By Aditya Savnal. Posted on December 17, 2014
Though he's got only three films under his belt, Rajkumar Hirani is universally acknowledged as one of the most talented Indian filmmaker.
And it’s not hard to decipher why? In an industry that largely churns out mediocre fare with an amazing regularity and blames it on the apparent lack of good scripts and audiences tastes, Rajkumar Hirani is one of the very few directors whose films have found the right balance of commercial and artistic sensibilities.
Tackling subjects that concern the society, Hirani is known for making entertaining films that deliver a socially conscious message without alienating the audience.
After doing a course in film editing from FTII, Hirani made ad films as he was unable to get good editing assignments. Following this, he assisted director Vidhu Vinod Chopra on 1942 A Love Story and also edited Mission Kashmir. This enabled him to get his directorial break with Munnabhai MBBS. And the rest as they say is history.
He's not a media personality and one doesn't see him often on TV. So when we wanted to get inside his mind and understand how he makes the films he makes, we had to search far and wide. We came across these two great interviews at Joinfilms and Science Direct and have summarized his filmmaking theory into 7 neat guru mantras for young filmmakers.
There are two ways to look at this. After making a hit film like Munnabhai MBBS, I could either make more money by signing five more films or try to better my previous work. I choose to follow the second path. Box Office success and making money is important but only in the short run.
After you hit upon a unique idea, all that matters is patience. You keep writing and rewriting till you are happy. A great script is the real foundation.
At the end of the day, one doesn’t remember Mother India or Pyaasa for the business it did, but for the good stories which told. This is what I always attempt to do, irrespective of whether I succeed or fail at the same.
The success of Munnabhai MBBS gave me confidence to stick to what I believe in.
It’s been 100 years since the first Indian film was made. So anything you do can induce a sense of déjà vu amongst the audiences. The struggle is to find a new and unique idea. Abhijat (Joshi) (co writer of Lage Raho Munnabhai, 3 Idiots and PK) and I have consciously decided that we will make fewer films, but with every film we will give a unique twist to it. We don’t really have a formula to make films we just do it with our gut feeling. And that’s what every filmmaker must do.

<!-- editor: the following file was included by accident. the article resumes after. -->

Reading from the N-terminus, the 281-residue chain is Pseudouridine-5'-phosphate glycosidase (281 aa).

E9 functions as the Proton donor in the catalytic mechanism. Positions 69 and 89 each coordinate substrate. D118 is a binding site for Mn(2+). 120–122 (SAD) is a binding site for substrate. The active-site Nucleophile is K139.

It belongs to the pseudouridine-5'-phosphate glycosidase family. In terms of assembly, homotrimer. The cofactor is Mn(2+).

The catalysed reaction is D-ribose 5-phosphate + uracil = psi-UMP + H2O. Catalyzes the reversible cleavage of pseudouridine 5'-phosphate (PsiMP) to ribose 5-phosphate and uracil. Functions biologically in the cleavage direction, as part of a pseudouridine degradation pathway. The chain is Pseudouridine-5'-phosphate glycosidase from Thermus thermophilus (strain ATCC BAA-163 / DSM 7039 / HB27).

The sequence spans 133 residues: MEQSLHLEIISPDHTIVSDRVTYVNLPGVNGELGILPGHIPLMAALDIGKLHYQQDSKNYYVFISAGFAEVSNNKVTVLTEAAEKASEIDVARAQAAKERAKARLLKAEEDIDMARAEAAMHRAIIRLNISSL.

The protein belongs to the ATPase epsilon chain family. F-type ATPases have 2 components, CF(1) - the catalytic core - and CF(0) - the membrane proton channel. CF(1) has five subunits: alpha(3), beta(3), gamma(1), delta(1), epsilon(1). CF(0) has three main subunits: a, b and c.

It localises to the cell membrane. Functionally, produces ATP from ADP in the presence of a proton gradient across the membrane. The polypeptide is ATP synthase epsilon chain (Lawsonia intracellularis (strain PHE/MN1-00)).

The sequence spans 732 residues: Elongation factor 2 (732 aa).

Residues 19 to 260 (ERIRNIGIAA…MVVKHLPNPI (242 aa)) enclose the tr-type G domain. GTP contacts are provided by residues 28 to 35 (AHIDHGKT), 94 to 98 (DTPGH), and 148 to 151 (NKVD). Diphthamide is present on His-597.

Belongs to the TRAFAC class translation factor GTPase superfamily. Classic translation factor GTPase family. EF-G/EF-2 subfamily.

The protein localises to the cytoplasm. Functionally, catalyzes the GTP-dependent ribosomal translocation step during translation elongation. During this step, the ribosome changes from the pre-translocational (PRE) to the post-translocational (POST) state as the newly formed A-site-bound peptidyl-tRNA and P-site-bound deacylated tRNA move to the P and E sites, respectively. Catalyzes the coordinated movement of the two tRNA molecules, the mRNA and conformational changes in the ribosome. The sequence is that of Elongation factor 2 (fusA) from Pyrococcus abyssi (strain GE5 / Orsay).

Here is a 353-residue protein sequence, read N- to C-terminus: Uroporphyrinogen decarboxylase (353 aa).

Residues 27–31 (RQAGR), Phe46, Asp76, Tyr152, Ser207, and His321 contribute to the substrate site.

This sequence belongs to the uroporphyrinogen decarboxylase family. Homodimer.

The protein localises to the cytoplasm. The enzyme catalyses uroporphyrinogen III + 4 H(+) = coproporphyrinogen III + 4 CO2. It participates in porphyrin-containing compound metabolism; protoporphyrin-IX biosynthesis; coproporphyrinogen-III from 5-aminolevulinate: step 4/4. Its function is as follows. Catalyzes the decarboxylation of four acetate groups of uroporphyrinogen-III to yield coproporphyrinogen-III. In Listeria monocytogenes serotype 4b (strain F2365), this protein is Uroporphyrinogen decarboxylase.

I put a lot of my personal experiences into the script. I have had bad experiences with doctors and I wanted to make a film that hit them hard. And that’s how Munnabhai MBBS was born.
A lot of my writing and my detailing of scenes are based on my observations of life in Nagpur. Although I no longer get to travel a lot within India but my early days of Nagpur including my college days still help me, when I need some ideas.
“Both of us have an activist in us, but we do not believe in being preachy,” says Hirani referring to writer Abhijat Joshi. Both of us certainly believe cinema has to entertain.
My principal motto is, ‘I shall entertain’. Nobody walks into the theatre to be preached to or to learn something. So I ensure that whatever I do, even when I have a message to deliver, it must be done in a manner that is highly entertaining. Cinema is all about storytelling and storytelling is about entertaining your audiences. At the same time, it is also a commentary on reality.
I’ve often been asked why my shot-taking is not stylish, why I don’t think about making visual statements. The truth is, style is irrelevant. I never think of the shot as much as I think of the characters and what they are saying and doing. I have been in advertising for several years and I know my craft well, but ultimately in cinema every scene has to matter, and that has to do with the writing.
Sometimes you leave an actor and give him the freedom to do what he wants . You try to discover an actor’s personality during the initial days. As a director, you are learning the art of man-management all the while. Because all these actors are experts in their own fields and are freelancers. They are committed to doing a very good job. But as a director, my focus is always on the film because ultimately it is the director who gets the credit or the blame for the film.
I narrate the story to the makeup man, the hair-dresser, the costume person, the sound recordist and to the cameraperson, often several times, so that everybody is in sync with what’s happening. Otherwise, their imagination will make them see another script. This danger is especially there with the cameraperson who is the second in command during the shoot. If he sees it differently, he will set up completely different frames leading to disputes. Give the team a dream and let them come up with as many ideas as possible. They are masters of their professions and I can learn a lot from them if I give them the freedom of imagination.
We hope these insights give budding filmmakers the much required guidance on making better films.
And before we end, here's an old ad that featured Rajkumar Hirani way before he became a known entity. Watch the ad below to see how far he's come. Have faith and start on your journey :-).